Community Acupuncture is a revolutionary business model whose goal is to make acupuncture more affordable and accessible. In the community acupuncture setting, clients are treated in a room, seated in a recliner, at the same time as 2 or 3 other clients. Needles are placed in distal points (below the knee and elbow, on the scalp as well as on the ear) so that patients can remain fully clothed during a treatment. Many conditions, including low back pain can be treated with distal acupuncture points. By sharing the space and the acupuncturist time and attention, clients also essentially share the cost .By making acupuncture treatments affordable, in this case, $20 per session, it is hoped that patients can make more frequent visits and their conditions will respond favorable and more quickly.
In the Community Acupuncture setting, a very brief history is obtained, as well as a pulse evaluation. Clients will pick a chair and then needles are placed. It is recommended that you wear loose clothing that can be easily and comfortable pushed above your knees and elbows. Shoes and socks are removed, as points are often selected in hands and feet. The environment is respectfully quiet. Many believe that the community setting itself has a healing quality to it, a certain collective energy in the room. Clients usually are ready to have their needles out in 45 min to 1 hour, but can stay as long as they'd like, unless after one hour someone else is waiting for a treatment.
During an individual acupuncture session (not Community acupuncture) a more thorough history and evaluation is obtained, as well as additional therapies can be utilized, i.e. cupping, acutonics, etc. If you feel you'd like to be evaluated and treated initially with an individual session like this, then follow up in the Community Acupuncture setting that is perfectly acceptable. In fact, it could help me individualize and fine tune the point selection to better treat your condition.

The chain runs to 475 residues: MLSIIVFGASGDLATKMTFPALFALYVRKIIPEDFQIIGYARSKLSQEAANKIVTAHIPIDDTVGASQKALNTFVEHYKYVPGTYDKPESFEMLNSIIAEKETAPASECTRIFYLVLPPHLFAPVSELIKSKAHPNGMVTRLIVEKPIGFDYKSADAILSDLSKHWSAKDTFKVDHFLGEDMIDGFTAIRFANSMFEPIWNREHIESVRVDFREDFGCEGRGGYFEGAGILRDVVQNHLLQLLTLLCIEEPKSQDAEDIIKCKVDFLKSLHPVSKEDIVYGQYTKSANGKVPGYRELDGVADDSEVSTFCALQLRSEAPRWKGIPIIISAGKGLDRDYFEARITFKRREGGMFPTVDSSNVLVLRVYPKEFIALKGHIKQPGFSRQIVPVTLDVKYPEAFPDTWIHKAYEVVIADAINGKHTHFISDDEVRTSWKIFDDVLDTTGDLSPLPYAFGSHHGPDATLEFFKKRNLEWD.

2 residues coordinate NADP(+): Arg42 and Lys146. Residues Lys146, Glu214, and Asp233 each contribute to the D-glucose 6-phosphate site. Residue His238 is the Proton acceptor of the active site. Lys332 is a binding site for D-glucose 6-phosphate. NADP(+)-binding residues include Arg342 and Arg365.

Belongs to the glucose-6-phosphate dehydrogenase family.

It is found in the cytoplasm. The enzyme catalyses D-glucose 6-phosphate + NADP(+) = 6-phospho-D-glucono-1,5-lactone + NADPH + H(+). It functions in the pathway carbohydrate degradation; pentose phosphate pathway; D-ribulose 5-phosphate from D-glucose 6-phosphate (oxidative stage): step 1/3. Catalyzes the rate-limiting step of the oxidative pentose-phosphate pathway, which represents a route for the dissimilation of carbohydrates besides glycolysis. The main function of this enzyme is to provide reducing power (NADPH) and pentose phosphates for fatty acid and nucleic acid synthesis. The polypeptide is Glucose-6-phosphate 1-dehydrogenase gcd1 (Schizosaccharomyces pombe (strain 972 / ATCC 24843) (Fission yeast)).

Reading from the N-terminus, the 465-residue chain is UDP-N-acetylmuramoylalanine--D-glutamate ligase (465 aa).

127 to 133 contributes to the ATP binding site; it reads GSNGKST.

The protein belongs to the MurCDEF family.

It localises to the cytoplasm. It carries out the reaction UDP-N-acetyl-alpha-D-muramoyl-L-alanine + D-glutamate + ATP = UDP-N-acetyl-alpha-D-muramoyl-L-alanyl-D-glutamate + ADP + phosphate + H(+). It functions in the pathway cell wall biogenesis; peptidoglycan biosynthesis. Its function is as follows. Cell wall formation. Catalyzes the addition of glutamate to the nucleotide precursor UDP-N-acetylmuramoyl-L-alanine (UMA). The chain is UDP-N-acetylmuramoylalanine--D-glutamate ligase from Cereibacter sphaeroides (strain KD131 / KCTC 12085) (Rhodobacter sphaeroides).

Community Acupuncture treatment is still geared to treat you condition. It is $25 per session. Shan Yao Mountain Medicine will be offering Community Acupuncture the first and third Saturdays of each month between 10 a.m. and 1 p.m. unless otherwise posted. For example, some holiday weekends and vacation may change the dates community acupuncture is offered. A schedule for the year is posted on the office entrance and available for you in the clinic. At this point in time, no appointments are necessary, Walk Ins encouraged. In the future as demand increases, clients will sign up for a specific time the week before, or call to make an appointment/reservation. Hope to see you there, adding acupuncture to aid in your health and wellness! Shan Yao Mountain Medicine is an Acupuncture and Chinese Herb Clinic, Beth Kristenson Licensed Acupuncturist. Regular clinic hours are Tuesdays and Thursdays, 9 a.m. till 7 p.m. by appointment, at 801-783-2094.
Oriental medicine has been around for thousands of years, and has provided us with a unique and holistic approach to help prevent and treat disease. Western science and Traditional Chinese Medicine ultimately rely on the body's natural healing ability to maintain health and protect against disease. Both have the same goal of helping a person stay healthy. Western science tends to use drugs and surgery as needed. Acupuncturists tend to use gentle needling and herbs. A combination of both systems creates an ideal environment of health and healing.
Copyright 2017, Beth Kristenson, L.Ac., All rights reserved
PO Box 258, Eden, UT 84310, 801-391-3645, Bethersk@gmail.com